Norwegian scientists are describing new species from a huge cache of marine reptile fossils. The fossil "graveyard," dating back 150 million years, was found on the Arctic island of Spitzbergen. Fishlike icthyosaurs, long-necked plesiosaurs, and short-necked pliosaurs once roamed the area. One pliosaur skeleton has been nicknamed "The Monster." The Monster's skull is almost three meters long, and still sports teeth the size of bananas. One scientist exclaimed, "What's amazing here is that it looks like we have a complete skeleton. No other complete pliosaur skeletons are known anywhere in the world."
Meanwhile, Canadian researchers found a new species of ichthyosaur in a unique place - under a ping-pong table. At the University of Alberta, researchers renovating their lab space moved an old ping-pong table and looked into the boxes they found underneath. There, untouched since someone had stashed them in 1971, were the 100-million-year-old remains of a new species of icthyosaur. Michael Caldwell, who co-authored the paper naming the new species, said, "I did my undergraduate work here and I was studying specimens right on top of this table."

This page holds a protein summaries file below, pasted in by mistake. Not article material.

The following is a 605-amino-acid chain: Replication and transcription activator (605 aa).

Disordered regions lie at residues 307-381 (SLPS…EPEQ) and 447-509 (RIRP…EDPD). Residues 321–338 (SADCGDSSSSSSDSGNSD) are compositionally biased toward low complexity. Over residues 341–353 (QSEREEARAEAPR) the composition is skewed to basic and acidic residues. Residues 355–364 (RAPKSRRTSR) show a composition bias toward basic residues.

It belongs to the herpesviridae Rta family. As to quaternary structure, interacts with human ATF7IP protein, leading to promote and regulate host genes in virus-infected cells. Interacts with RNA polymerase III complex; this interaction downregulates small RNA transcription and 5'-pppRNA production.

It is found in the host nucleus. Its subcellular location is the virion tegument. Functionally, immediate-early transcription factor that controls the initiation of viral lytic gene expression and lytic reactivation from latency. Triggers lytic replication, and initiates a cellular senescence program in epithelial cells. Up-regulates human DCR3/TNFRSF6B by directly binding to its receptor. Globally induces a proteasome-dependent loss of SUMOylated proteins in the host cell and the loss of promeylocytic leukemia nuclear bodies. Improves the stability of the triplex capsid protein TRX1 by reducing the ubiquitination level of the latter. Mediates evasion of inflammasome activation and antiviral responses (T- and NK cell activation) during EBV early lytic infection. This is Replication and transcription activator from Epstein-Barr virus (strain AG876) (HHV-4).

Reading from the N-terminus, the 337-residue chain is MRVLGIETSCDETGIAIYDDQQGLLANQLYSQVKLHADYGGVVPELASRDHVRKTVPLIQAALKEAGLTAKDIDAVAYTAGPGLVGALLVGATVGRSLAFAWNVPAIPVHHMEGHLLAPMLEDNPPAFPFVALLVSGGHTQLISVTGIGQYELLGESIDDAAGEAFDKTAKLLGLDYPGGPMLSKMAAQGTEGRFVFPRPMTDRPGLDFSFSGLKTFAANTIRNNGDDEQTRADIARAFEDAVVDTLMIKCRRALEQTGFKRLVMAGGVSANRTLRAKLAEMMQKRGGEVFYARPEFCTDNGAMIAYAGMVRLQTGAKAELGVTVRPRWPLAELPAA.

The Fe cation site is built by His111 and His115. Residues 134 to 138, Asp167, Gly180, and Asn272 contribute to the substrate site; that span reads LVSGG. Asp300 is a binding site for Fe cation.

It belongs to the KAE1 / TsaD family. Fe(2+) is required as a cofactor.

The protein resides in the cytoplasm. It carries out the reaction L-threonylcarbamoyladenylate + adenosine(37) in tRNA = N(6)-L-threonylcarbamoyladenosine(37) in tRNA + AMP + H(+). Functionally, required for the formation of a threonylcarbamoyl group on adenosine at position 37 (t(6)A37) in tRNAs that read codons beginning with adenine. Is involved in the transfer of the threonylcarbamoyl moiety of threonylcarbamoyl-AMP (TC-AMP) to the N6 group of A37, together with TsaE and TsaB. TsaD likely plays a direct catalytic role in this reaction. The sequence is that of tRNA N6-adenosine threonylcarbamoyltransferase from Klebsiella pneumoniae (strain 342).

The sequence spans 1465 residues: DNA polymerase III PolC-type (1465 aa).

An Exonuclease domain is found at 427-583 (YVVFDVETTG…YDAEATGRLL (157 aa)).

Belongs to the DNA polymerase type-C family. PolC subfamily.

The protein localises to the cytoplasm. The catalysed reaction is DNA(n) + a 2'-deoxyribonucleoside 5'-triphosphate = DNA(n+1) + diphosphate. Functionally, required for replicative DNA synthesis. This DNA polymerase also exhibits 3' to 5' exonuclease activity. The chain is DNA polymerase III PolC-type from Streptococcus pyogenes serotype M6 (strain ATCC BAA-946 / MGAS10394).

THANKS TO: Kris Winkler for noticing the first article, and to Angela (I know her only by her MySpace name) for the second.